Breaking Down The New York Rangers Struggles on Offence

New York Rangers offence

The New York Rangers have had an unexpectedly slow start to the regular season, but not in the departments most expected. While their team defence has improved drastically from last season, the goal-scoring has taken a step down. Less contribution from their top scorers and defencemen along with less shooting luck has led to a dip in production from the New York Rangers offence.

Analyzing The New York Rangers Lack of Production on Offence

Regression From Top Players

It is no secret that the Rangers’ top forwards are struggling. Mika Zibanejad, who was due for major regression has three points in 13 games this year compared to 15 points in his first 13 last season. Chris Kreider tallied seven points in his first 13 games last season but has only four points this year. Ryan Strome had 13 points in his first 13 games in 2019-20 compared to just six points in 2021. Analytically, Zibanejad, Kreider, and Strome have all seen decreases in their rates of scoring and possession metrics. All three were having career years before the COVID pause, and their struggles have resulted in less scoring for the team. 

On the surface, Artemi Panarin appears to have improved with 15 points in 12 games this year compared to 12 points in as many games last year. However, he has also been far less dynamic and has seen massive decreases in his xGF/60 and GF/60. Unlike the other Rangers forwards above, he is still performing excellently, albeit not at the same level as last year.

Less Offensive Contributions From The Blueline

Last season, the Rangers received 36 points from defencemen in their first 13 games. This year they have received 19 points in 13 games from their defencemen. This major decline in offensive contribution from blueliners has resulted in an overall decrease in production. For example, Jacob Trouba had seven points in 13 games last year, but only 2 points this year. Rookie K’Andre Miller has been impressive but has seen a slight slump with no points in his past 5 games. Tony DeAngelo’s offensive abilities have certainly been missed as well.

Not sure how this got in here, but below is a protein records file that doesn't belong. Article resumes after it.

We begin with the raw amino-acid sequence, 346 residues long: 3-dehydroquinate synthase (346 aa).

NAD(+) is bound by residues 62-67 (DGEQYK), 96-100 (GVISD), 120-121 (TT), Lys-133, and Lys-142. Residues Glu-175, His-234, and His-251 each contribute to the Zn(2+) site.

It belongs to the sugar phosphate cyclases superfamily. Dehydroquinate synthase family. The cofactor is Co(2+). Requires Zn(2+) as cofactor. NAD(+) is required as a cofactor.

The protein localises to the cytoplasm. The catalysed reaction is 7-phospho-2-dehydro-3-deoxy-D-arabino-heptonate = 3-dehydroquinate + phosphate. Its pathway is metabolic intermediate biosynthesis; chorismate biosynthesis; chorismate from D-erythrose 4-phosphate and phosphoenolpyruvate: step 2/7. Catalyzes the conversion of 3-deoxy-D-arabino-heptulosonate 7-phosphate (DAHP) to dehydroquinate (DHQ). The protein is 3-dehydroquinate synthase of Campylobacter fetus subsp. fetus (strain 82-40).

With the defence corps being more defence-oriented this season, number one defencemen Adam Fox has taken on more of a shutdown role. His offensive game is still excellent, but the increased responsibility and tougher competition have taken a major toll on his finishing abilities (demonstrated by the discrepancy between his xGF/60 and GF/60 on the RAPM chart below).

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Poor Finishing And Encounters With Hot Goalies

Overall, the Rangers’ offensive generation has actually improved from last season. Their xGF/60 has improved from 0.048 last year to 0.088 this year, a significant improvement. This means that the Rangers are controlling more of the quality scoring chances in games than they did last year. However, their GF/60 has decreased by a lot, from 0.023 to -0.554. This is indicative of their inability to finish on chances and convert them into actual goals. This trouble in finishing on chances is due to a lack of shooting luck and several encounters with streaky goaltenders.

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This struggle is exhibited by the fact that only 31 of their 410 shots on goal have ended as goals. With 379 out of 410 shots having been saved, opposing goalies have posted a cumulative save percentage of 0.924 against them. This percentage ranks 3rd highest in the league. This suggests that the Rangers have been given the 3rd toughest time by goalies so far. Additionally, in nine out of 13 games this season, opposing netminders have posted a positive GSAx (goals saved above expected). This signifies that opposing goalies have saved more goals than what would be expected of them on most nights (based on the quantity and quality of shots they have faced). 

Moreover, the Rangers have not experienced any of the shooting success which they did last season. Their shooting goals above expected/60 is -0.45 this season, compared to 0.39 last year. They rank 29th in the league in this stat now compared to 7th last season. Where their shooting abilities would have earned them an additional 0.39 goals per game last season, their inabilities are losing them 0.45 goals per game. In terms of PDO (shooting plus save percentage), they have a 98.6 which is below the standard of 100, further indicating unluckiness. Clearly, the problem lies in the lack of shooting luck they are experiencing and not in their offensive playstyle.

Outlook Of Optimism

The New York Rangers struggles on offence is very frustrating from a fan perspective. However, with all the concerns, there are also many positive takeaways. Unlike last season, the Rangers are effectively generating quality scoring chances and dominating the expected-goals share. When the scoring returns, it will actually be sustainable and not reliant on finishing talent. With veterans who are primed to bounce back and such a talented group of youngsters, the goals will start coming soon enough. All it will require is some patience and commitment to the process from the players and coaches.

Thanks to EvolvingHockey and Andy & Rono (@HockeyStatsCZ on Twitter) for the stats and charts used in this piece.

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